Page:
Rear End Collisions

Rear End Collision Accident Attorneys

Of all the types of auto accidents that there are, it is generally believed that a rear-end collision is the simplest one in which to figure out responsibility and liability. While that is generally the case, there are (like with all accidents) exceptions.

The Overarching Truth

On the whole, rear-end collisions are the most common type of auto accident on the roadways. These kinds of accidents occur when a car that is moving hits a stationary or slow-moving car from behind. Depending on the speed of the car behind, the damage may be minimal to the car, or the entire trunk area could be crushed and the driver and passengers suffer serious injuries. Deaths can occur in these types of accidents, but the fatality rate is smaller than other types of accidents.

As you might expect, in many cases the driver of the car that rear-ends the other will be the one who winds up with the liability for the accident. After all, the driver should be able to see out the windshield at a car that is right in front and should be able to apply the brakes and stop before making contact with the car in front.  As it would seem common sense to avoid these kinds of accidents, the truth is there are millions of these across America every year, and they range from simple “fender benders” to major incidents that cause serious injuries.

Most Common Injuries

Many times, a rear-end collision occurs with little or no advance warning. After all, the driver and passengers in the front vehicle are usually not looking behind them at cars behind, and there is a usually reasonable assumption that the car behind will stop before making contact.

So with rear-end collisions being relatively unexpected, it is equally reasonable that certain strain and sprain injuries involving the neck and head would be common injuries in such an impact. Whiplash is the most noteworthy and common injury suffered in rear-end collisions, especially as victims may suffer whiplash symptoms in an accident from a car traveling as slow as 5 miles per hour. As the speed increases, the impact on the neck, head and body grow s exponentially. For example, mild whiplash may be felt as slow as 5 mph; increase that speed by double, to 10 mph, as the injury effect will increase four times. Double the speed again, and damage increases by eight-fold.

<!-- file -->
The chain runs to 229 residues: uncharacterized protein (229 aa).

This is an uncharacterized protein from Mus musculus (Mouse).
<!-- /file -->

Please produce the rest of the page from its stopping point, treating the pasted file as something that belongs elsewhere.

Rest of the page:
These injuries may escalate to headaches, brain injury, sprained back muscles, spinal stress such as fractures of the vertebrae, or nerve damage from a spinal cord injury, and of course broken bones such as the ribcage or shoulders.

It isn’t just the force of the impact that determines the severity of the injuries; there are other mechanical factors that go into establishing injuries – any failures of the seats or seat belts, the height of the seat (and the back and head rest), the difference in speeds of the two vehicles, the size of the vehicles in comparison to each other, the angle and height of the seat belt as well as the location and direction of the impact.

When is the Rear Driver Not Liable?

As was mentioned before, most rear-end collisions will be pretty cut-and-dried that the driver of the vehicle in back will be liable for the rear-end collision. But as was also mentioned, there are times where the rear driver may indeed not be automatically liable for damage and/or injuries resulting from the accident.

All drivers have a certain expectation to follow at a safe distance, and to be a safe distance in front of a vehicle behind. This allows for sudden braking to occur without jeopardizing other cars. The key aspect to auto-accident liability is negligence. Most of the time, when a car rear-ends another, the driver of the rear car can often be proved negligent in his or her duty to maintain safe distance. Negligence can be found when the driver is distracted, following too closely, or exceeding safe speed guidelines for the roadway and weather conditions present.

However, there are some situations where the driver of the car in front may be found negligent, such as:

  • Taillights and/or brake lights not working properly;
  • Stopping suddenly for no apparent reason;
  • Stopping quickly to turn but then failing to do the turn; or
  • Abruptly shifting into reverse.

Never Assume Fault

As these factors above show, just because you might be involved in a rear-end collision does not mean you should automatically assume that you are or will be found to be at fault for the accident. Once you have ensured the health and safety of all victims in the crash and collected information about vehicles and drivers, made contact with a quality Memphis personal-injury attorney for a free consultation about your particular case and start a comprehensive accident investigation so all the facts can come out to determine actual responsibility.

Whether you are the car in front or behind, your rights deserve protection and you should not allow yourself to be harassed into a settlement until an independent investigation is conducted. A quality and experienced Memphis personal-injury attorney can advocate for you and make sure that the truth comes out in your rear-end collision case. Contact us to schedule a consultation today.